The Red Rocks Music Festival continues on Sept. 30, at 7 p.m. at the Sedona Creative Life Center with a special program featuring tenor soloist Sstar of the Met Opera Gerhard Siegel, with pianist Gabriel Dobner, professor of piano at James Madison University, Virginia.
“The Great Romantics of the German Lied” will feature works by Hugo Wolf, Richard Strauss, and Gustav Mahler.
Dobner has recorded for Ottavo, MDG and Hänssler Klassik Profil. His first recording for MDG, consisting of songs of Liszt, Dvorák and Mahler with mezzo-soprano Cornelia Kallisch, won high praise from BBC Music Magazine, Fono Forum and the West German Radio in Cologne, referring to Dobner as a “master among Lieder pianists.” Dobner’s first recording with Metropolitan Opera tenor, Gerhard Siegel was released in the fall of 2015 by Haenssler Klassik Profil, a program featuring songs of Richard Strauss, Arnold Schoenberg, and Kurt Hessenberg.
The Duo released a second recording in the fall of 2019, also under the Haenssler label with songs of Richard Strauss and Richard Wagner. Dobner has also recorded extensively for radio broadcasts, including those for St. Paul Sunday, the Bavarian Radio, Southwest German Radio, Middle German Radio, and Chubo-Nippon Broadcasting Company in Japan.
1993 marked the beginning of Dobner’s nine years of living in Germany, after having been awarded a German Academic Exchange Scholarship (DAAD) to study Lied accompanying in Munich with Helmut Deutsch. The following year he won the special collaborative pianist’s prize in the International Hans Pfitzner Lieder Competition held in Munich.
While living in Augsburg, Dobner quickly established himself as a sought-after Lieder pianist, performing regularly with such notable singers as Cornelia Kallisch, Gerhard Siegel, René Kollo, Christiane Oelze, Alexandra Petersamer, and Kevin McMillan, among others. These musical collaborations have led to performances in many of the major concert venues throughout the world, including the United States, Europe, Japan, and South Korea.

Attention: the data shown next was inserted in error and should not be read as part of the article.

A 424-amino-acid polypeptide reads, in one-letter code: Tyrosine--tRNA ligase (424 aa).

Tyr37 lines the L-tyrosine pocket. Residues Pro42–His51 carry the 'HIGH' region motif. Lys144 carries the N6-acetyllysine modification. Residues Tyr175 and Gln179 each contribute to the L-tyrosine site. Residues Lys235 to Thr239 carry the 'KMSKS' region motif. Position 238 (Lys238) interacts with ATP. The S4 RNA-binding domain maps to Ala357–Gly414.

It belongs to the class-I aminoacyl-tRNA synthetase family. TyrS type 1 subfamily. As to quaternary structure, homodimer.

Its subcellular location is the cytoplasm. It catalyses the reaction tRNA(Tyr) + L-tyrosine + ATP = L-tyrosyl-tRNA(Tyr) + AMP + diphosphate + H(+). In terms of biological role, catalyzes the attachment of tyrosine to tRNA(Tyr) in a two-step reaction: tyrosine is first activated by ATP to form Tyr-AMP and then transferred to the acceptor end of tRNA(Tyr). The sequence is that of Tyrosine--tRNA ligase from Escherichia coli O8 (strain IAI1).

The German tenor Gerhard Siegel began his musical career as an instrumentalist and composer. After completing his voice training with Liselotte Becker-Egner at the Augsburg Conservatory, he became an ensemble member of the Stadttheater Trier. Here the stage version of Heinrich Heine’s “Deutschland - ein Wintermärchen”, for which he composed the music, had its world premiere.
In 1995 Gerhard Siegel was winner at the International Hans Gabor Belvedere Singing Competition in Vienna. After an engagement as dramatic and lyric tenor at the Anhaltisches Theater Dessau and guest performances in Germany, Bulgaria, Holland and Spain, he was engaged in Augsburg in 1997. In 1998 he debuted at the Bavarian State Opera in Munich.
From 1999 to 2006 he was under contract at the Nuremberg Theater, where he was primarily able to expand his repertoire in the field of dramatic and heroic tenor. He sang Parsifal, Bacchus, Herodes, Florestan, Laca (“Jenufa“) and Sergej (“Lady Macbeth of the Mtsensk District”), but also Mephistopheles (“Doctor Faust” by Busoni), Tom Rakewell and Alfredo. He won special acclaim for his debut as Stolzing (“Meistersinger”) and in the title role of “Siegfried.”
As a freelance singer since 2006, Gerhard Siegel has made guest appearances as Max in the new production of Weber’s “Freischütz” at the Comic Opera Berlin, in Hindemith’s “Nusch-Nuschi” under Gerd Albrecht and as Max in “Jonny spielt auf” in Cologne, as Florestan at the Granada Festival, as Weill’s “Protagonist” at the Bregenz Festival, as Herodes at the Opéra Montpellier and at the Vienna State Opera, as Hauptmann (“Wozzeck”) at Teatro Real Madrid, at the Opéra Bastille in Paris, at Covent Garden London and at the Met New York, in Zemlinsky’s “Traumgörge” at the Deutschen Oper Berlin and as Sellem in “The Rake’s Progress” at the Theater an der Wien, “Lulu” in Geneva and Madrid, Schuiskij in “Boris Godunow“ in Munich.
A central role in his repertoire today is Mime in “Rheingold” and “Siegfried.” He sang the part on the occasion of his debuts at the Metropolitan Opera New York, at the Bayreuth Festival and at the Covent Garden in London, in the “Ring” directed by Jeffrey Tate at the Cologne Opera, and also at Covent Garden London and under Jun Markel in Tokyo.